Glacier National Park: Mount Grinnell

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I know it has a pretty funny name, but give it a chance. Give the mountain a chance.

This park is a massive 1,013,322 acres. Can you even think of a million of anything? Try closing your eyes and imagining a million. Can’t do it, can you?

First inhabited by Native Americans, the Blackfeet ceded the mountainous parts of their treaty lands in 1895 due to pressure by the European explorers.

I always find it disappointing when I go to a museum and there’s a tiny display as a token to the Native Americans who were there first. Shouldn’t it be bigger? I mean, they were here a lot longer. Before disease-ridden Europeans came to America to give their fatal germs to everyone.

I admire that Native Americans have always known how to govern the land, and yet, Europeans poked them like a bee’s nest, and then tried to take that bee’s land, and then when the bees rightfully got mad, the Europeans said, “This looks like a good place to settle.”

The park’s mountains began forming 170 million years ago when ancient rocks were forced up and over younger rock strata. Men will do anything for a younger model. Trust me. Whether it’s a new sports car or a woman. All men want is more, more, more! But I am only one woman! How can I run as fast as a sports car, and chase after that sports car, trying to bite the tires the whole time? How??

Sedimentary rock in the region has some of the finest examples of early life fossils on Earth. Big whoop. My grandma lived to be 82 years old. You could say she was a “fossil” too. Plus, everyone knows those things can’t be sold for much money. Trust me. Apparently, if you take one to a pawn shop, the owner will say, “this is just two cans with string going from one can to another,” and “an old phone is not a fossil.”

150 glaciers existed in the park in the mid-19th century, now 25 remain, and scientists studying glaciers have estimated by 2030 all the active glaciers in the area may disappear.

This is truly frightening. For one, how are we all supposed to fill our styrofoam cups up with oil and drink it with that sweet rare, glacial ice now?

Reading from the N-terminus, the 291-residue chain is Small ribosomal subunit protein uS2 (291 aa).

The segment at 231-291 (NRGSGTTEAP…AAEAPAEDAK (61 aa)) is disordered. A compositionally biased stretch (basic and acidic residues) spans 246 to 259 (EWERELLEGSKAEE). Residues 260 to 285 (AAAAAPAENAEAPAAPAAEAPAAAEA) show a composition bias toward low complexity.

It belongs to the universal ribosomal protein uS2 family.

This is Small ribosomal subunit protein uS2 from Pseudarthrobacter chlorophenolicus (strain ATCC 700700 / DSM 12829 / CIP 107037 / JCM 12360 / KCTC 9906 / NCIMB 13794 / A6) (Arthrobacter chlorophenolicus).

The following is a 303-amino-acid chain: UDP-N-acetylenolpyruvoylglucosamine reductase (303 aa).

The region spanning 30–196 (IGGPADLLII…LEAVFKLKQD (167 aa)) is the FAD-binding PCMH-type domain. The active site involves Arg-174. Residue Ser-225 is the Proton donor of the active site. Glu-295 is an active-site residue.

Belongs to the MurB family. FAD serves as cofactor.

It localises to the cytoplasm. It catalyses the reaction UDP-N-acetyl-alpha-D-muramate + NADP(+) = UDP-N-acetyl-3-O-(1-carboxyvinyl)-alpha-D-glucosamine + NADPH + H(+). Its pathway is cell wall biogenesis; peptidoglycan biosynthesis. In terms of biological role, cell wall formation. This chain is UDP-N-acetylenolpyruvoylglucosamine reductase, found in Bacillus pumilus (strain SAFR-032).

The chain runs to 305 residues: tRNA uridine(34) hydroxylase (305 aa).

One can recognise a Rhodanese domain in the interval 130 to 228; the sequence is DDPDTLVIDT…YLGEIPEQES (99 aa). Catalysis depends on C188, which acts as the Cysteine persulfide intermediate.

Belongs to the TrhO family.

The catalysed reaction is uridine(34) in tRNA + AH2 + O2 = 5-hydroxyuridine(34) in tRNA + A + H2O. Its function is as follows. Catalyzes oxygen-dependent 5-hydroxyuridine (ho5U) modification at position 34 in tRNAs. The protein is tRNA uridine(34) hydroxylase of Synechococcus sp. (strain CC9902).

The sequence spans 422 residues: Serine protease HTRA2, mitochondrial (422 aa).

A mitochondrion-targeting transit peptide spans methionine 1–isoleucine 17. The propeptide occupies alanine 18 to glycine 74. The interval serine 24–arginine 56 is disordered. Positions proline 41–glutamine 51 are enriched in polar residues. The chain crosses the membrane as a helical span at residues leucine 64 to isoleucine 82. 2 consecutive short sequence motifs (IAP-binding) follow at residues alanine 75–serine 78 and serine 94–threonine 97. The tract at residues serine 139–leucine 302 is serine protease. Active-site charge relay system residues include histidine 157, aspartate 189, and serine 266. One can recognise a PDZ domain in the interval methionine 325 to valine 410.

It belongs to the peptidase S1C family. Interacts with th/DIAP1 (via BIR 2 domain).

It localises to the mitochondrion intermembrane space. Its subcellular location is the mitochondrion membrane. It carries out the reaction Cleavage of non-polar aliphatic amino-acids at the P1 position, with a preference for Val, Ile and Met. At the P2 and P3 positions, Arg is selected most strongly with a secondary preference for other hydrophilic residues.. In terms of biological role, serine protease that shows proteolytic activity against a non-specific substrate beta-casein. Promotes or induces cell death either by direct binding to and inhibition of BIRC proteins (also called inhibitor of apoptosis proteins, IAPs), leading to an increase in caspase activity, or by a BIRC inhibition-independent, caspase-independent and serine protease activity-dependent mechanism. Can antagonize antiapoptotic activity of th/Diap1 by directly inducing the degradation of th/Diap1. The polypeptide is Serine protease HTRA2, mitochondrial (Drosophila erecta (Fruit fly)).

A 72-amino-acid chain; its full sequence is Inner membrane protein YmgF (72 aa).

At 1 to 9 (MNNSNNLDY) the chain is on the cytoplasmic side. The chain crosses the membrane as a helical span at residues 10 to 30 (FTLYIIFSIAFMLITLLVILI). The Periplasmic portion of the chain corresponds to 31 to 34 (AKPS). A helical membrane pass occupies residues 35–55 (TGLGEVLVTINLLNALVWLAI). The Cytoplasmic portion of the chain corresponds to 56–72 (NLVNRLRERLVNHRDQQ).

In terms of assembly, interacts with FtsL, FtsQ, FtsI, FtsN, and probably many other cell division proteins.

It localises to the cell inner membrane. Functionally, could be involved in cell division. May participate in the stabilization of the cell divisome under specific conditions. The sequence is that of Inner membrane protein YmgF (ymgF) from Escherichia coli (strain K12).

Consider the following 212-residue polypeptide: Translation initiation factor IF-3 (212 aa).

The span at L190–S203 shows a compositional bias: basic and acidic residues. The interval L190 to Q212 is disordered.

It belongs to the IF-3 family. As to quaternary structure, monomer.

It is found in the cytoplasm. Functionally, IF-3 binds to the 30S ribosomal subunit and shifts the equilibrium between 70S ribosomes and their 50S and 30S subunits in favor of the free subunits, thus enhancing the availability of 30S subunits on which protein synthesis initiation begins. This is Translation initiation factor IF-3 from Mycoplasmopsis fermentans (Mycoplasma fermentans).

Let’s ask ourselves the real questions.

 

Beartooth Highway

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This thing is a highway section on U.S. Route 212 that reaches an elevation of 10,947 ft. Can you imagine 10,947 ft? Well I can. I drove it. My friend Mathias and I got to the summit and it was tundra. It had small ground cover, rocks, and little bugs and ground squirrels, probably.

One important thing I need to tell you is: I pissed at the top. So did my friend. With our backs turned to each other, of course.

The pass was crossed by Civil War General Phillip Sheridan in 1872 returning from an inspection tour of Yellowstone National Park. And I don’t blame him. Yellowstone is awesome. I’d cut a road through an animal’s habitat they had crafted over centuries too.

The General took the route that was suggested by an old hunter who had intimate knowledge of the Beartooth Mountains. Ah yes, the story of the old hunter who knew the land. Of course the General would take the advice of some stranger with a gun.

The road as it stands is essentially the same path the General followed. He left a trail of breadcrumbs to map out where the road should go to the construction workers and the foreman. That’s how they did it. The foreman was like, “Ok, boys, let’s lay down some cement. Just follow this trail of breadcrumbs.

 

Yellowstone National Park: Yellowstone Falls

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Ever heard of the Missouri River? Me neither. But Yellowstone Falls is a tributary of the Missouri River. That means it’s a tribute. You know, like how someone gets or purple heart or maybe a squirrel gives its nut to the squirrel king.